The youngest is an indoor kitty (with outdoor enclosure). The two older ones were always indoor outdoor. Our community has been having issues with roaming cats so we had to keep the two older ones in as well. They were not happy with this! But it seemed they adjusted okay. Just recently the kitty in his prime has started peeing on every rug in the house. Not long after that the youngest started doing the same thing. I am at a loss as to what's wrong because the middle kitty never had issues like this. Its hard to tell if one is mocking the other and if so which one is having the initial problem? I have tried everything, calming sprays, increased attention to all of them, changing litter and buying new boxes, you name it I most likely tried it. I have cleaned with enzyme cleaner and yet they keep going back to these spots to urinate no matter what I do. It could be a territorial thing? But how do I fix that? It could be another UTI for the youngest (I'm going to call the vet tomorrow), but why is the other kitty acting the same? I will mention we have been doing renovations, building a sun room on the back of the house. It could be so many things and I don't know where to begin. By any miracle, does anyone have a similar story, and solved the problem?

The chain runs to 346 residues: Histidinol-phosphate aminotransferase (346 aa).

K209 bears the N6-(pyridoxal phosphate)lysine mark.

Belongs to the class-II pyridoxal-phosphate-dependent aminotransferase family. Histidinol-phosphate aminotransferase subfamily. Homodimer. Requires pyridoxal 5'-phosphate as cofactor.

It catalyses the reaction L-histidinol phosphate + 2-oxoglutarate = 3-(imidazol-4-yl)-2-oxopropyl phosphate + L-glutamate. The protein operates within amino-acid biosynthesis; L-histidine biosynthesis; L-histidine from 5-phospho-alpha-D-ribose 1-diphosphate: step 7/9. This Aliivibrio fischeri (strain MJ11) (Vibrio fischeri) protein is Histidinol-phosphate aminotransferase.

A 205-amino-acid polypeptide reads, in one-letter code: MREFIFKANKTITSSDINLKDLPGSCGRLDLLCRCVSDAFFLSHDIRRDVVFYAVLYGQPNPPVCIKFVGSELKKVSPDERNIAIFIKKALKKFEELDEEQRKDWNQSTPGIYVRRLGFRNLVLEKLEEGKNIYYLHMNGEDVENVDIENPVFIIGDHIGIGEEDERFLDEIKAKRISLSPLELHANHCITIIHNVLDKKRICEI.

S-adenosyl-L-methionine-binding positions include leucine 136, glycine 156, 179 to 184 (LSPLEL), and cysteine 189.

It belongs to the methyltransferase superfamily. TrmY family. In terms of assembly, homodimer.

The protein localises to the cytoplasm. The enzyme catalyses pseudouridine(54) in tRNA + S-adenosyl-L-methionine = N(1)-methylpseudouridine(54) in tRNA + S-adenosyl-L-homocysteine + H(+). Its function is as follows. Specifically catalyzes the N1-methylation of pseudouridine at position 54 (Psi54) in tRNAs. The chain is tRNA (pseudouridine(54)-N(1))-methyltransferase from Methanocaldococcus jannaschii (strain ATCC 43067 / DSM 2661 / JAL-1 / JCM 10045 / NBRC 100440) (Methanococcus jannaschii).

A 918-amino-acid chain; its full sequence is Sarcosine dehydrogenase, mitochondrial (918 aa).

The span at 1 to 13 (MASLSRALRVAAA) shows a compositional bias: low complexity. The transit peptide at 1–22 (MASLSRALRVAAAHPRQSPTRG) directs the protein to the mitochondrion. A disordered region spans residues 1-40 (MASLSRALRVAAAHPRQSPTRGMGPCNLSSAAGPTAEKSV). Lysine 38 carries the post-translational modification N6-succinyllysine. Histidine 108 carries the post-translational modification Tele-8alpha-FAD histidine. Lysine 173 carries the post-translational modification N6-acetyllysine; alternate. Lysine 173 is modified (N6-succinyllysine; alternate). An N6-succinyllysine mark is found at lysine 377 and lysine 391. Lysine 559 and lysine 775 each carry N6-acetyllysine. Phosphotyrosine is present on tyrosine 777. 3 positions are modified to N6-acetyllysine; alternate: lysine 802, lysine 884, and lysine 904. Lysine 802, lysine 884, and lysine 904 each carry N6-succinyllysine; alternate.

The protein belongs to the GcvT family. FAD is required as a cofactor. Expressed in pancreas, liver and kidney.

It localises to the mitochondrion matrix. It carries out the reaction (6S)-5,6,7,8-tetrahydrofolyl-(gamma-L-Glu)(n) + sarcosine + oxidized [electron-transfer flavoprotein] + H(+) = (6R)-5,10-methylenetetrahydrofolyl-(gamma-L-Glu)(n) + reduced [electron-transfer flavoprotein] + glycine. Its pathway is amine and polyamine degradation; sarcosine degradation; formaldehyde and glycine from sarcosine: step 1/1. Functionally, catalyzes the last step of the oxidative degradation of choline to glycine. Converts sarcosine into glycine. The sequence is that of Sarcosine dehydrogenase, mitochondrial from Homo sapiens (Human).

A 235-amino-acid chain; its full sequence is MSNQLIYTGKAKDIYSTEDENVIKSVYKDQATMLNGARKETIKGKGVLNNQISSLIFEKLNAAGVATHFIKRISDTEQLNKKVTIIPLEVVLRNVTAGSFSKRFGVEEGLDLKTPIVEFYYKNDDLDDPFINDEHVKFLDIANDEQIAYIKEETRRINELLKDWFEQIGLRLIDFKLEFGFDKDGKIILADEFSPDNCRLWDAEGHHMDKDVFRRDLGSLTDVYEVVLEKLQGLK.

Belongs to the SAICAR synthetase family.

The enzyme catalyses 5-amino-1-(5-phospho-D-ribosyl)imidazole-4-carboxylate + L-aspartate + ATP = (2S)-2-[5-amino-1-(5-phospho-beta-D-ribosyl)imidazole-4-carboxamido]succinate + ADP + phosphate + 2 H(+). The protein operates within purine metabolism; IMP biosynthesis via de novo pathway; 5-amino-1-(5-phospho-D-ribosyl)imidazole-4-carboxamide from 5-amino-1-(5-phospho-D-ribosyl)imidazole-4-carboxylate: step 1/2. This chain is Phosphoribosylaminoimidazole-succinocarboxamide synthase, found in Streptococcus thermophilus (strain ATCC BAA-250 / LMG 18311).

Bob Bamberg profile image

Bob Bamberg 2 weeks ago from Southeastern Massachusetts Author